The difference is digital for Other People

Music

At just 23, Nicolas Jaar has achieved quite a lot. He set up his first label, Clown & Sunset, with friends Soul Keita and Nikita Quasim, when he was only 19 and started releasing their music. He went on to self release one of the mostly highly praised LPs of 2011, be named RA’s best live act of 2011 and to graduate with a degree from Brown University. Now, however, Jaar’s focus has moved away from Clown & Sunset and towards Other People.

Set up at the end of August, Other People replaced the now defunct label of Clown & Sunset. It’s first output was an 11 minute track from Jaar’s new band – Darkside – and has followed that with a compilation aptly titled Trust, Darkside’s debut LP, a jazz mix made by Dave Harrington (the other half of Darkside) and an EP by High Water. Jaar has taken up the role of creative director, leaving the day-to-day tasks to employees, and so all output from the label is chosen by him. Anyone who has listened to his BBC Essential Mix (which includes tracks from Angelo Badalament, Keith Jarrett and *N SYNC) would agree that this is no bad thing.

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Jaar’s new label offers a digital subscription service

Instead of opting for the orthodox method of physicality, Other People chose to be a digital subscription service. Customers have two choices: a $5 monthly option, which allows you access to the weekly releases; or a $50 annual payment, this gives you access to the weekly release and also the entire back catalogue of both Other People and Clown & Sunset. In an interview with Billboard, Jaar explained his decision not to take up with physical releases was because “ownership of music is not as interesting as the idea of being part of a group.”

Subscription services are not a new concept. Drip.fm has been running for over a year now and has subscription deals with some of the biggest independent labels in the world. For around £10 per month (each label is individually priced) you can subscribe to the likes of Domino, Captured Tracks and even Franz Ferdinand, entitling yourself to exclusives and some special releases. The difference is that the revenue from Drip.fm, for these labels, is in addition to the main profit earning digital and physical releases; it is the opposite for Other People. Physical releases will accompany some releases, though often conjunction with other labels. For example, Darkside’s fantastic Psychic was released a week following its Other People release by Matador records.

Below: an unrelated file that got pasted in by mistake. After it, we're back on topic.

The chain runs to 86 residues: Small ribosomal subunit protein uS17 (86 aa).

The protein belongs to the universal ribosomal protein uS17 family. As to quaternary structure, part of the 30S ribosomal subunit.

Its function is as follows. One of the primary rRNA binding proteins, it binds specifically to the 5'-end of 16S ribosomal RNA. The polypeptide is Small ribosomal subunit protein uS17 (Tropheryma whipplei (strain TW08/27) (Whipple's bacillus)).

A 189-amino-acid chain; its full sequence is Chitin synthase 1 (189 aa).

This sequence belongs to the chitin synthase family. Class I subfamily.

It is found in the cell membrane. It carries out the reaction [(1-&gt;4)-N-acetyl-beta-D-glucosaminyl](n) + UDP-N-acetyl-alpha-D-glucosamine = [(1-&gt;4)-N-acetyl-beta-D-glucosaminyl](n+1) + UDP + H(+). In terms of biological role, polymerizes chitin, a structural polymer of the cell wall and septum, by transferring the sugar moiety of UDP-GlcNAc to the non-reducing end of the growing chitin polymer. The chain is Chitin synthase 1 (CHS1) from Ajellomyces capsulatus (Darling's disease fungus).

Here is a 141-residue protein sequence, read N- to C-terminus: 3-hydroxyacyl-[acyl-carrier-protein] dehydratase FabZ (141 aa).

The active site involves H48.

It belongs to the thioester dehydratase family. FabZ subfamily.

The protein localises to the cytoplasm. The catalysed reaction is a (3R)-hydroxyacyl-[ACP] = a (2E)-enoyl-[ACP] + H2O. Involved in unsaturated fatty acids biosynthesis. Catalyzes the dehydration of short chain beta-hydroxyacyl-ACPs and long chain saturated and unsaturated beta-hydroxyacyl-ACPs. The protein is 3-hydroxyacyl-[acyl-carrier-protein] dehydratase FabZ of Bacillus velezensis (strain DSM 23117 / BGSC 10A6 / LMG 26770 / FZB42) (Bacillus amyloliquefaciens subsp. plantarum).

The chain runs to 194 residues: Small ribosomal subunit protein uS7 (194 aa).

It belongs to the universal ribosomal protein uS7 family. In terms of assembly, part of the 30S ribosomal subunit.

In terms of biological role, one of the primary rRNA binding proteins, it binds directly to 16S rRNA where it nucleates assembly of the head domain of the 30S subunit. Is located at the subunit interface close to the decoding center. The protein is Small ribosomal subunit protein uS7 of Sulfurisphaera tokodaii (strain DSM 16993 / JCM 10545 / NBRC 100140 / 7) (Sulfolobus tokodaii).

On their website Other People acknowledge the future, with the release numbers going to 52. Jaar knows more than anyone that Clown & Sunset had a specific ‘sound’ – the slowed down, minimalist electronic – he wanted it so. The releases so far have been more in line with the sound that  Clown & Sunset famed itself on, this, he promises, wont be the case for much longer. Jaar told Billboard that Other People will release “hip-hop, punk rock, noise and dance music,” and already has 30-40 releases lined up.

In his career so far Nicolas Jaar hasn’t followed the path of conventionality – he started his own label instead of signing to a major, crafted a sound that is undeniably his own and created a new medium of release (The Cube). Other People follows on this path and promises to be one of the most interesting musical ventures of the year.